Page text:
Beginning in 2010, the European Union funded a project called Tileather ('Ecofriendly Leather Tanned with Titanium').  The main objective of this project was to develop a new chrome-free leather tanning method that would reduce the potential risk to humans and the environment.  Tileather researchers came upon the idea of using titanium as an alternative to chrome, and it was soon found that titanium produces leather that is light and strong, yet is biocompatible with human tissues; it is innocuous, hypoallergenic and biodegradable. The new process eliminates chromium completely, while producing leather with similar properties. 
Once the new process was established and tested, the project team began manufacturing the product under the trade name Sanotan, and supplied it to various producers.
Over the two years that Tileather was mannufactured, project partners say they managed to eliminate 25.5 tons of chromium compounds from their tanning processes while reducing their CO2 emissions by 35 tons. [2]

 Below is great video about Tileather, found on


Monday, November 18, 2013

Problems Find Solutions with KeyTec Environmental

Finding projects and products to reduce and reuse water waste is a global issue. One company has found a possible solution. This can be used across many industries. This may be a possible next step for the tanneries as they attempt to find solutions to the environmental issues they face today.

Company Philosophy
  • Focus on problem areas where solutions are too costly or perform poorly.
  • Keep the designed solutions as simple as possible increasing product reliability
  • Provide solutions that use readily available, low cost components wherever possible for ease of maintenance and low initial cost.

KeysTec offers a full line of equipment related to Industrial Waste Water Pretreatment systems including, but not limited to:
  • Dissolved Air Flotation Equipment
  • Dissolved Air Flotation Modifications 
    and Repairs
  • Chemical storage, mixing and dosing systems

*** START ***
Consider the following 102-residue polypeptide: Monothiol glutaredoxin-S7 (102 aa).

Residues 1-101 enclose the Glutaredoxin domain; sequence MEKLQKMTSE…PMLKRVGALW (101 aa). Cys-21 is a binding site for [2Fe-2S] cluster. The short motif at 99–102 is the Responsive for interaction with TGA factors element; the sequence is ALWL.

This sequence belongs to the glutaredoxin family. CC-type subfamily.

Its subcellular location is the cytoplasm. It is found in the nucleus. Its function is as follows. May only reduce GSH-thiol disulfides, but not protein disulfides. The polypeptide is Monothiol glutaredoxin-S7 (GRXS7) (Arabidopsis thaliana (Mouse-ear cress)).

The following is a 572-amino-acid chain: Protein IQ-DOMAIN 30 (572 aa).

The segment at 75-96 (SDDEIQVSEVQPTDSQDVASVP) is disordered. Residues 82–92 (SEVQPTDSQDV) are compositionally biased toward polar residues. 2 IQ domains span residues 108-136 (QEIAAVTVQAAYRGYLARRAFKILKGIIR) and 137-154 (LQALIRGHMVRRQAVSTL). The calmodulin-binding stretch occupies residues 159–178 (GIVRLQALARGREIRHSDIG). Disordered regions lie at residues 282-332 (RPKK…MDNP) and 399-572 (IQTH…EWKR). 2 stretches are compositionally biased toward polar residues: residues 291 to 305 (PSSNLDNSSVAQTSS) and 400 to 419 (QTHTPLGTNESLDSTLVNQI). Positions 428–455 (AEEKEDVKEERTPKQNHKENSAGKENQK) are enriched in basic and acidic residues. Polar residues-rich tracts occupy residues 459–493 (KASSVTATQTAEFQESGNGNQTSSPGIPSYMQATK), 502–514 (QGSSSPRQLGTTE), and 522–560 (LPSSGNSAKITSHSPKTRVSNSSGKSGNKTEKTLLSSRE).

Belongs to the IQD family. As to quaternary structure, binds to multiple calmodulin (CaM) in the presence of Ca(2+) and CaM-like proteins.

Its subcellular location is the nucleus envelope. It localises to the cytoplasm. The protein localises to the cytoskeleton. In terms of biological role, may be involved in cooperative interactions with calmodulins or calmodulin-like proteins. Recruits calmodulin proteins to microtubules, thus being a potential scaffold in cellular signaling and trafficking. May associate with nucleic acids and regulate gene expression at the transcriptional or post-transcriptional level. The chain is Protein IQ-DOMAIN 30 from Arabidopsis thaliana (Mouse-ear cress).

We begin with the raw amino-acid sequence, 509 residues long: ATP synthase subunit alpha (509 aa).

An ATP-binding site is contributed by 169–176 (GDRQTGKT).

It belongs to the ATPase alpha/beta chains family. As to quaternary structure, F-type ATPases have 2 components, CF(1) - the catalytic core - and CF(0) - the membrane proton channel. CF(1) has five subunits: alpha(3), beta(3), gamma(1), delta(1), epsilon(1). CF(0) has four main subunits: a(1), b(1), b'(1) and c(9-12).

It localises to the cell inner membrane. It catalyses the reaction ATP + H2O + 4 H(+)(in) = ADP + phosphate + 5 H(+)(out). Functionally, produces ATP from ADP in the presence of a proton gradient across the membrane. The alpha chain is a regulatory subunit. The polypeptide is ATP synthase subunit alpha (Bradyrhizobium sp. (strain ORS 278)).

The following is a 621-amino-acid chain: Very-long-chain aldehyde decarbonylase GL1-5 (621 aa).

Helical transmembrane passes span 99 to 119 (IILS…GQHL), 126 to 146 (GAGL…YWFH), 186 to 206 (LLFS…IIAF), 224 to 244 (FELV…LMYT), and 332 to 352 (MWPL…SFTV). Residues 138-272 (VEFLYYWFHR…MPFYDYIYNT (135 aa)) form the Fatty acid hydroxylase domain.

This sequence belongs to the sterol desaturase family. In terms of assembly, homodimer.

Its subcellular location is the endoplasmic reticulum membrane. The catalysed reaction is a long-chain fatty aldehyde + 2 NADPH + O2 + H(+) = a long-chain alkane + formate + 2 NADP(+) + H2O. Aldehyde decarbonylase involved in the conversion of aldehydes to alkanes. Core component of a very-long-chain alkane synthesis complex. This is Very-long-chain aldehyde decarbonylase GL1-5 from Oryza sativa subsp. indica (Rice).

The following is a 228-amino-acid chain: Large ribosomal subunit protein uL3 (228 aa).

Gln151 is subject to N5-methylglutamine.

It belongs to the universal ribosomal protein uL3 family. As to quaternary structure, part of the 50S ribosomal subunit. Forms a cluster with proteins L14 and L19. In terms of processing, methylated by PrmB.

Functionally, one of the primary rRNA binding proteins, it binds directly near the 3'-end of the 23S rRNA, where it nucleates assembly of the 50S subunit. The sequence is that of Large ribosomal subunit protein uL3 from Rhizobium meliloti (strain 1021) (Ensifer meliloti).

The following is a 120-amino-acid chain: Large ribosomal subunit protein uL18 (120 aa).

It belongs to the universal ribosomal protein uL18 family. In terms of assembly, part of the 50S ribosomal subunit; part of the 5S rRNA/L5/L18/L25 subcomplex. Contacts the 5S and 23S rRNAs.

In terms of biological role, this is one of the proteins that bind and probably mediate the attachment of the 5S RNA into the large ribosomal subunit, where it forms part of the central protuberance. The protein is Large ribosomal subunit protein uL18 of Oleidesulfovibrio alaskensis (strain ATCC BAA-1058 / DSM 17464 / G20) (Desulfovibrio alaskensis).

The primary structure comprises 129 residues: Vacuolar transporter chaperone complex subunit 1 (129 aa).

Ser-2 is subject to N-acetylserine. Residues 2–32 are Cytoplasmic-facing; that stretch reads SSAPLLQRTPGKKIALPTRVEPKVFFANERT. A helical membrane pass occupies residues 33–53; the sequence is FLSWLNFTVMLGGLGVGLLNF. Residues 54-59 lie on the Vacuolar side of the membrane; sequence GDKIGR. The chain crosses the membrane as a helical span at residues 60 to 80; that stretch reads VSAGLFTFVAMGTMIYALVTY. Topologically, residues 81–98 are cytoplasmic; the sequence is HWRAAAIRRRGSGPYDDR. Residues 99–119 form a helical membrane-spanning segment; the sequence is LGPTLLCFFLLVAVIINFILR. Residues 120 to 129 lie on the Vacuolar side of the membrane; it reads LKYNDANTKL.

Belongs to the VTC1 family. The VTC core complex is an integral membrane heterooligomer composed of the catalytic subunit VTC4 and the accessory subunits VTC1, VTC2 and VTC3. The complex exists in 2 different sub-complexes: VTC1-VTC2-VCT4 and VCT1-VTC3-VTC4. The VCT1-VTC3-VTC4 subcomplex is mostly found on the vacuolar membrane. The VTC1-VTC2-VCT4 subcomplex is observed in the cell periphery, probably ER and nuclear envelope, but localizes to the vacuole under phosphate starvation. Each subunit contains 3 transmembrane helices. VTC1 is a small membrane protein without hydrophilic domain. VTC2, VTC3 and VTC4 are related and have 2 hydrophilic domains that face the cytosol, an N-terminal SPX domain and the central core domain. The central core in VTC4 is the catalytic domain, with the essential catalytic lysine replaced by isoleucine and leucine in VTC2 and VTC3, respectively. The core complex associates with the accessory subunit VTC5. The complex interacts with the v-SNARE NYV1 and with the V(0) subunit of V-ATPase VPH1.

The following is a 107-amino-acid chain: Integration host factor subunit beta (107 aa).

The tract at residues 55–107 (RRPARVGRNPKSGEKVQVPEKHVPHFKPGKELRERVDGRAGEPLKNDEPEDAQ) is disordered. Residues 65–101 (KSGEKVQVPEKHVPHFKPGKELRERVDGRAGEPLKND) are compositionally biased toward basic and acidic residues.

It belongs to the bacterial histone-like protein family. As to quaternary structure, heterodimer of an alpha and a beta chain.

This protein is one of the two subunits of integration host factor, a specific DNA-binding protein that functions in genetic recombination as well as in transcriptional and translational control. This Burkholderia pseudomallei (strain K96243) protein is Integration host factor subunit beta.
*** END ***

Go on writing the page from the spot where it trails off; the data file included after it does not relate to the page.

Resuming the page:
• Various process automation

To learn more about KeysTec Environmental, go to the sites listed below. Case studies can also be found on the sites.

Companies making changes

Working with companies to correct environmental issues can be daunting. Where to start?

Well, changes can be made by taking a page from other companies. Dole Foods realized they had to make changes to maintain a market claim. So, they did. Now, Dole has ultrasonic sensors, which help reduce the amount of water by up to 380,000 liters (100,385 gallons) daily.
Water footprint_logo
Tanneries can make many changes that will allow for much the same results.

Another way to help preserve the water in and around the tanneries would be to join some project like the Water Footprint Network (WFN). This is a   multi-stakeholder initiative aimed at promoting sustainable, fair and efficient use of fresh water resources. As a global partner network, the WFN exchanges best practices for reducing water usage and also defines common methodologies to carry out Water Footprint assessments.(

Sunday, November 17, 2013

Leather Tannery Chemicals

The scientific article below shows visual aids that help explain the steps included in the leather production and chemicals that are used in the process. It also shows a graph in section B. the main country that contributes to the increase in leather tanneries in Europe. The graph shows Italy accounting for 62% of leather tanneries in the country while Europe only ceases at 38%. It raises concern that Italy is producing significantly more leather than any other country in Europe, making them accountable for the emission of chemicals associated with leather production. It would be sufficient for the project and  environmental advocates to target countries like Italy that are producing mass amounts of leather doubling the number of the thirteen countries combined in Europe.

Chemical and biological treatment technologies for leather tannery chemicals and wastewaters: A review

  •                       Giusy Lofrano፣ Sureyya Meriçb
  • Gülsüm Emel Zenginc
  • Derin Orhonc
  • a Department of Environment, Waste Division, Salerno Province, via Mauri, 61–84132 Salerno, Italy
  • b Namık Kemal University, Çorlu Engineering Faculty, Environmental Engineering Department, Çorlu, Tekirdağ, Turkey
  • c İstanbul Technical University, Civil Engineering Faculty, Environmental Engineering Department, Maslak, 34669 Istanbul, Turkey

Leather tanning is a wide common industry all over the world. It is known to be one of the most important industries in Mediterranean countries (Insel et al., 2009 and Mannucci et al., 2010). Because of their complex wastewater characteristics leather tanneries are generally located in so called organized industrial districts. In Italy tanneries, represented by about 1400 tanneries, are sited in four main poles: Veneto, Toscana, Lombardia and Campania regions (Fig. 1a); they transform raw or wet-blue skins into products used for various purposes. The value of production weighs for 17% of worldwide production and for 62% considering only the European Union. In terms of trade, it has been calculated that nearly one out of three skins traded between international operators is of Italian origin (UNIC, 2013). A proportional distribution of e leather tanneries in Italy and in EU countries is shown in Fig. 1b.
 Tanneries represent an important economic field also in developing countries as in the cases of Turkey, China, India, Pakistan Brazil and Ethiopia (Orhon et al., 1999Leta et al., 2004Lefebvre et al., 2006 and Banu and Kaliappan, 2007).